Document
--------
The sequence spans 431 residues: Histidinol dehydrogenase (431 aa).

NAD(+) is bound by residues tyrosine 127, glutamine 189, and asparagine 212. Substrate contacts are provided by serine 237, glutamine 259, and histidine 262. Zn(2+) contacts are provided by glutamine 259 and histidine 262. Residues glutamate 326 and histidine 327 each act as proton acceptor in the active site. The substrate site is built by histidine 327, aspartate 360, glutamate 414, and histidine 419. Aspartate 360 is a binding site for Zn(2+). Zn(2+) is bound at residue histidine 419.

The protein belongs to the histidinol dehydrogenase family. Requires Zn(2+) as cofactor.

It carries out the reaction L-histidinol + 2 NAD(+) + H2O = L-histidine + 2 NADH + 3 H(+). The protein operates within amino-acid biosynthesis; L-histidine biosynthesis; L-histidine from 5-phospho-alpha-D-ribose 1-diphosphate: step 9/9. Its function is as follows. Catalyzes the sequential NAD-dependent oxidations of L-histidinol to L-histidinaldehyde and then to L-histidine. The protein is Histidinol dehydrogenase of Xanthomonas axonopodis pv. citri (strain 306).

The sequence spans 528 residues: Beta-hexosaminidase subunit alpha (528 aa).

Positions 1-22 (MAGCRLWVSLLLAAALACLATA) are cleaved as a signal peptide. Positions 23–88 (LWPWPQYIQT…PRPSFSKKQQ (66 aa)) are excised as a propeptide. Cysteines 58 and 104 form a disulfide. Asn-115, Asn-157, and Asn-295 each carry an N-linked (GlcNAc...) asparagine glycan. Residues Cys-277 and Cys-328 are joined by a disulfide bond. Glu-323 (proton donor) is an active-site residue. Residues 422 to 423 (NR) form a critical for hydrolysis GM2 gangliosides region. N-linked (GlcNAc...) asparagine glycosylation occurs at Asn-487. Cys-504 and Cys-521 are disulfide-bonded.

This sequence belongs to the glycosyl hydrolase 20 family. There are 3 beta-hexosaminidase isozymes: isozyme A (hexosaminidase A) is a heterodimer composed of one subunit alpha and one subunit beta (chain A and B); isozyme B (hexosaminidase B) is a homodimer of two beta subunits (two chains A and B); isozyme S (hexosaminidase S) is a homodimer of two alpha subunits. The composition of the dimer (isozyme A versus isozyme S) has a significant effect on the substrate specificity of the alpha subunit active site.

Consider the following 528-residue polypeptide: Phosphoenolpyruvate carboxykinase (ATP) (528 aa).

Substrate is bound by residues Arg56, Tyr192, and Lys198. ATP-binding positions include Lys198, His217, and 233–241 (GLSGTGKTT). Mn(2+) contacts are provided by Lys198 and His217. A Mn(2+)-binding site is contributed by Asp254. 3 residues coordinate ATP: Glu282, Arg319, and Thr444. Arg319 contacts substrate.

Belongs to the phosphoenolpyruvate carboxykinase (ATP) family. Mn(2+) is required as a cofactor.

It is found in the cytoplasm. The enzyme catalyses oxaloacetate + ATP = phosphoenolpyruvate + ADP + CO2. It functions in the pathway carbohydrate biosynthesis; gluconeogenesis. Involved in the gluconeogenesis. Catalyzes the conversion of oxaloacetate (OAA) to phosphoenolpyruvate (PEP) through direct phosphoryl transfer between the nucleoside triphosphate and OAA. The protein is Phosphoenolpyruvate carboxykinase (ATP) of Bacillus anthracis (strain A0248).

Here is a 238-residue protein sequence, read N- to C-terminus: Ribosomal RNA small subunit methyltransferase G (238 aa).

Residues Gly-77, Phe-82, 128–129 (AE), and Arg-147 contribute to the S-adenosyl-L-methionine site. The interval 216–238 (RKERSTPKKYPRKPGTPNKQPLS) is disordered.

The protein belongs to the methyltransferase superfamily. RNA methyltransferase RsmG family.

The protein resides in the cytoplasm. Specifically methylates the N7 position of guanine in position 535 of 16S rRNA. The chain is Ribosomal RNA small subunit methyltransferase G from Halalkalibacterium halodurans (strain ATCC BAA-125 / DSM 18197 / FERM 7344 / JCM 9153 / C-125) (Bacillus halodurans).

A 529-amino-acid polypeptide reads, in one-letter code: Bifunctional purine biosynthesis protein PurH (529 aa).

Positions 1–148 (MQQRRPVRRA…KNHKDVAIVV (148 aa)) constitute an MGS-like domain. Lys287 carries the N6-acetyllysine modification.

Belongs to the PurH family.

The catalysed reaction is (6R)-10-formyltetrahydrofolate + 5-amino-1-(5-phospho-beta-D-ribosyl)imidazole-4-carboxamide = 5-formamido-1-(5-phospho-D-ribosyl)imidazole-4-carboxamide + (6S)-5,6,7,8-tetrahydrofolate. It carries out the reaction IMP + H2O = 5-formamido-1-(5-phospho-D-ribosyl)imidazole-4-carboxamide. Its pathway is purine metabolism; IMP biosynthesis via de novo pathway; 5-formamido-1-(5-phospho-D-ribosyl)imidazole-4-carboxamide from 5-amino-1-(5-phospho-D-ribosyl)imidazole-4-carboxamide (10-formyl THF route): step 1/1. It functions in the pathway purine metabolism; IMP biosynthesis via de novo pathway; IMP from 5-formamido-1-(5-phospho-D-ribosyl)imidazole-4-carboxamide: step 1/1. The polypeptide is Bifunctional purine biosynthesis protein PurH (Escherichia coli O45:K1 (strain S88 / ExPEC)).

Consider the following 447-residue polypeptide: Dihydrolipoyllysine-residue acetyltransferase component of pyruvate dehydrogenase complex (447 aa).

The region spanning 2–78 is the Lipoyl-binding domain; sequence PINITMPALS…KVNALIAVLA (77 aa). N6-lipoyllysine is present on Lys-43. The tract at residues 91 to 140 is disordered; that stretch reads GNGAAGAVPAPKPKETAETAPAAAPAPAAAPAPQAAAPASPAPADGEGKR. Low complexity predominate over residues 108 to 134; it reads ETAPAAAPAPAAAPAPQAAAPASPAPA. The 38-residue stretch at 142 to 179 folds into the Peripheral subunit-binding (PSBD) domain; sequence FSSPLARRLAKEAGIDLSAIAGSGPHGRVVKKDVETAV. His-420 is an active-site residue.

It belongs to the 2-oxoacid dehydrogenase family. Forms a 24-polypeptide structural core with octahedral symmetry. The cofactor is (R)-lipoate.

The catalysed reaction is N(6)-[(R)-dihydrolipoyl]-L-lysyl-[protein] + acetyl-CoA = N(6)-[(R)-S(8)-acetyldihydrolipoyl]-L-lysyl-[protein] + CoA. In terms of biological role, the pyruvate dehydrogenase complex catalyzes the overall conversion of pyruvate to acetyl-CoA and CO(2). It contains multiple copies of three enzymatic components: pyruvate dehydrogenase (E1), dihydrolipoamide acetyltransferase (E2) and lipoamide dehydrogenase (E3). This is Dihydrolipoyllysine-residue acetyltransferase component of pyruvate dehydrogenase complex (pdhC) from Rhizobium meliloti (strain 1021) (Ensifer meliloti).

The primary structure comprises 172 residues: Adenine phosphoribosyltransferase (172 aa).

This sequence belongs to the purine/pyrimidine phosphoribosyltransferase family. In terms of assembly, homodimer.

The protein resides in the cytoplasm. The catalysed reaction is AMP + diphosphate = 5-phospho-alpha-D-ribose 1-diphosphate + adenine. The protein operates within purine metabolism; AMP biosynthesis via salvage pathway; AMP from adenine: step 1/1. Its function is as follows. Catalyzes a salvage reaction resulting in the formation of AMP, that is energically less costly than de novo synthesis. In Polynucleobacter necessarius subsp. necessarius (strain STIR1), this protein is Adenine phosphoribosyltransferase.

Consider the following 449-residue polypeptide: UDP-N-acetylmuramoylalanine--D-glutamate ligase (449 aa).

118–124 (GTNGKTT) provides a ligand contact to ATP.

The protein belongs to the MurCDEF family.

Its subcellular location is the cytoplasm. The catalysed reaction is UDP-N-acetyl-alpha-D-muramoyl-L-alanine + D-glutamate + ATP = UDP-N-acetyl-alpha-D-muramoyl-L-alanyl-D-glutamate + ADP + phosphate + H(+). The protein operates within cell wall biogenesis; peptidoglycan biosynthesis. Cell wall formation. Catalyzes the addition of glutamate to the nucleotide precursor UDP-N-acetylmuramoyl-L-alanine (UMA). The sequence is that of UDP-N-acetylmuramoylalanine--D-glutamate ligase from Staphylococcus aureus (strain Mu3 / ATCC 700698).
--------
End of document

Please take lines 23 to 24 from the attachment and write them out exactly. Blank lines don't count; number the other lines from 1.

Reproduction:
The catalysed reaction is N(6)-[(R)-dihydrolipoyl]-L-lysyl-[protein] + acetyl-CoA = N(6)-[(R)-S(8)-acetyldihydrolipoyl]-L-lysyl-[protein] + CoA. In terms of biological role, the pyruvate dehydrogenase complex catalyzes the overall conversion of pyruvate to acetyl-CoA and CO(2). It contains multiple copies of three enzymatic components: pyruvate dehydrogenase (E1), dihydrolipoamide acetyltransferase (E2) and lipoamide dehydrogenase (E3). This is Dihydrolipoyllysine-residue acetyltransferase component of pyruvate dehydrogenase complex (pdhC) from Rhizobium meliloti (strain 1021) (Ensifer meliloti).

The primary structure comprises 172 residues: Adenine phosphoribosyltransferase (172 aa).